The GlenDronach Grandeur is a limited edition release and was originally released as a special edition whisky in association with the Kingsman movie franchise. The original release was known as The GlenDronach Kingsman Edition 1989 Vintage and was created in collaboration with Matthew Vaughn, the director of the Kingsman film franchise. The original release was produced from a selection of six casks distilled in 1989, matured in Oloroso sherry casks and finished in PX casks. There was also a subsequent release, the GlenDronach Kingsman Edition 1991, a 25yo.

The 2023 edition of the GlenDronach Grandeur, also known as Batch 12, is a 29yo, matured for almost 30 years in Oloroso casks and bottled at 49.2% ABV. 

GlenDronach Grandeur 29yo Batch 12 (49.2% ABV, Highland, Scotland, A$TBC)


A rich and opulent GlenDronach that has all the typical hallmarks of full-bodied sherried GlenDronach mixed with velvety elegance. As Dr Rachel Barrie described, the Grandeur series is rather “rich, indulgent, exuberant and full-bodied sherry cask style”. 

Nose: Velvety, the nose is filled with sticky date pudding with remnants of dates, creme brulee, rich custard, and a hint of vanilla slice. The nose is rich, sweet and opulent.

Palate: The palate is rather interesting, while there is the sweetness that follows from the nose, the initial palate is salty, salted caramel, espresso mixed with milk chocolate. It is a bit dry on the mouth but has a mixture of raisins and white pepper.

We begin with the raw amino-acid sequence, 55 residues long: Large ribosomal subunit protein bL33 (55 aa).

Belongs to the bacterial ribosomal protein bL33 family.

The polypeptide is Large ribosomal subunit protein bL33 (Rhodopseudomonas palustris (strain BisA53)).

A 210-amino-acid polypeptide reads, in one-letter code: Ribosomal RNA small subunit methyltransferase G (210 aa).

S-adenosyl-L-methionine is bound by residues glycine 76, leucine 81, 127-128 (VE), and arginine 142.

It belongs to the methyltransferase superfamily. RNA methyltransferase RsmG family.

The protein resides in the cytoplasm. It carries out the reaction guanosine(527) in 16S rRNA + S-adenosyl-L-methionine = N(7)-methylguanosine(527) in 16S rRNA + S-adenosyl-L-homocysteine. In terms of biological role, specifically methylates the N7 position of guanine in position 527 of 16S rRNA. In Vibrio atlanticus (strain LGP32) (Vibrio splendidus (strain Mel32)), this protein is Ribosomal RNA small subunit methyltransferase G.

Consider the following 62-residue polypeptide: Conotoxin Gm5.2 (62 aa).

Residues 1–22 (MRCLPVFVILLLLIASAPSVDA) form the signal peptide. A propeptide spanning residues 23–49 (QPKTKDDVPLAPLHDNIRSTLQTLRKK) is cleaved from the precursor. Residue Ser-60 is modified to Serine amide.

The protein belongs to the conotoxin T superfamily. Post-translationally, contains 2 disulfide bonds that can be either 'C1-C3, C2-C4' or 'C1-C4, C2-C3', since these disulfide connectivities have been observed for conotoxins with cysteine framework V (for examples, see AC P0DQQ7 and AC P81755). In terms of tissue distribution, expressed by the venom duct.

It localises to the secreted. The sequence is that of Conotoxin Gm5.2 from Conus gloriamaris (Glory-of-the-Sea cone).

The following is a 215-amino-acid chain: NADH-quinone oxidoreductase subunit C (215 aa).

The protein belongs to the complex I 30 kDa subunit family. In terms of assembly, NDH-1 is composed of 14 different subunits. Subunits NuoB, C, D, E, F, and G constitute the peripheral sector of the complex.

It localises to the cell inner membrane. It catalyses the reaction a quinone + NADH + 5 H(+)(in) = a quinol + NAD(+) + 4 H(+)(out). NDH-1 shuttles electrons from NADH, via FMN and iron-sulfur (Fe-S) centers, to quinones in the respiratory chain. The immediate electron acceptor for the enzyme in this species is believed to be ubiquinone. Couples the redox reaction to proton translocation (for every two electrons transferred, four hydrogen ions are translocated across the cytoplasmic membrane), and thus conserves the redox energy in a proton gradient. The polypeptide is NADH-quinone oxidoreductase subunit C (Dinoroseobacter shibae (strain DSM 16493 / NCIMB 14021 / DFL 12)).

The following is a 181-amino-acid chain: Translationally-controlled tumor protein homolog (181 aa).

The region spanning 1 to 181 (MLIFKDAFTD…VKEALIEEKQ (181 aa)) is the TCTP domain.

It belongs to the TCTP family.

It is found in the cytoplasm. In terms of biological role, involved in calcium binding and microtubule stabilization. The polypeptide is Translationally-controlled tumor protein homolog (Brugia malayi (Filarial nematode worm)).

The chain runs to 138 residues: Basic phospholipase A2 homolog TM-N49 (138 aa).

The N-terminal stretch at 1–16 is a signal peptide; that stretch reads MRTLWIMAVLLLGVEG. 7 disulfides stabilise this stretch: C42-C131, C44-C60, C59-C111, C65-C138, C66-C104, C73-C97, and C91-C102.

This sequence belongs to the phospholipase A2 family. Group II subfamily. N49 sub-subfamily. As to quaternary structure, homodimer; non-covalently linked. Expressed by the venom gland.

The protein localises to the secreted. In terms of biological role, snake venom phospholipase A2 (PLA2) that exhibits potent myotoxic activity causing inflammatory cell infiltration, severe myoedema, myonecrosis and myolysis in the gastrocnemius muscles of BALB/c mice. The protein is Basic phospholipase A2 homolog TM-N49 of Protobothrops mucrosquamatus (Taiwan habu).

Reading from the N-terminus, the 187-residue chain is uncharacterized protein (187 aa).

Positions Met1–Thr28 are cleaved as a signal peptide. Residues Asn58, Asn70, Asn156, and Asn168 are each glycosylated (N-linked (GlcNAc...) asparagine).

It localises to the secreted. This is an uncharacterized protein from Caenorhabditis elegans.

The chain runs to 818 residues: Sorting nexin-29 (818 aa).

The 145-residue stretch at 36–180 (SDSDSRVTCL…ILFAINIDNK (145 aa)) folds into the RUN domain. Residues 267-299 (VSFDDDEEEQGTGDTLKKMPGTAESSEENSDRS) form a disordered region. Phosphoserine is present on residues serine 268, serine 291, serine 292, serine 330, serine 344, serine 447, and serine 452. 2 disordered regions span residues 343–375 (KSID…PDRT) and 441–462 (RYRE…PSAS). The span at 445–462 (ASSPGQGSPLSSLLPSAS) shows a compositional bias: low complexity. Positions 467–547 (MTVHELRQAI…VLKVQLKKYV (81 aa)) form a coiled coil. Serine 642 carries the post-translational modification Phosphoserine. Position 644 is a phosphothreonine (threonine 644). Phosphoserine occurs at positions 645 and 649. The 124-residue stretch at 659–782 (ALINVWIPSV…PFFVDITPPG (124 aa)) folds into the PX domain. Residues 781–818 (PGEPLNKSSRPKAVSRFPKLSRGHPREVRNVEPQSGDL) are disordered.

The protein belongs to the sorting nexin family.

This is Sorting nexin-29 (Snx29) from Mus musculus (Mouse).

Finish: The finish is long, drying, and leaves nutty and mild spices on the palate

Rating (on my very non-scientific scale): 93/100 (Hendy)

Thanks to Dr Rachel Barrie, Brown Forman and We Are Different PR for having us at the Women in Whisky special event. 


Tuesday 19 September 2023

Gordon & MacPhail Private Collection 1949 from Glenlivet Distillery 74 Year Old [Tasted #650]

It seems like only yesterday I posted a trio of incredible whiskies from Gordon & MacPhail (because it was, admittedly a little late on my part), but evidently time and new releases wait for no-one, because today I'm back to taste G&M's latest - which just happens to be the second oldest whisky I've ever tried!

Glenlivet & Glen Grant seem to both be whiskies that can take incredible age, so it's no surprise this whisky hails from the former. Distilled on New Year's Day 1949 and bottled 6th March 2023, the whisky slumbered for an incredible 74 years in a single refill Sherry butt under the care of G&M, who were able to produce 192 bottles at a very respectable 49.3% ABV.

Drinking whisky distilled before I was born is a rare treat these days. Drinking whisky distilled before my parents were born though? I honestly didn't know if I'd get the chance again...and yet here we are.

Dave Broom said of the whisky:
"To find a whisky of this age is absolutely extraordinary. What comes across immediately is the fruit - there’s richness and there’s depth. You have this wonderful interplay of distillery character, of oak and oxygen. It’s a gift that keeps on giving." let's see how I felt about it!
Gordon & MacPhail 1949 from Glenlivet Distillery 74yo Private Collection (49.3% ABV, 74yo, Refill Sherry Butt #11, Speyside, Scotland, One of 192 bottles, £35,000)

Distilled on 1 January 1949(!) and bottled 74 years later on 6 March 2023, this incredible whisky has matured over a longer period of time than most people spend on this earth! It also happens to be the last cask of 1949 Glenlivet from Gordon & MacPhail.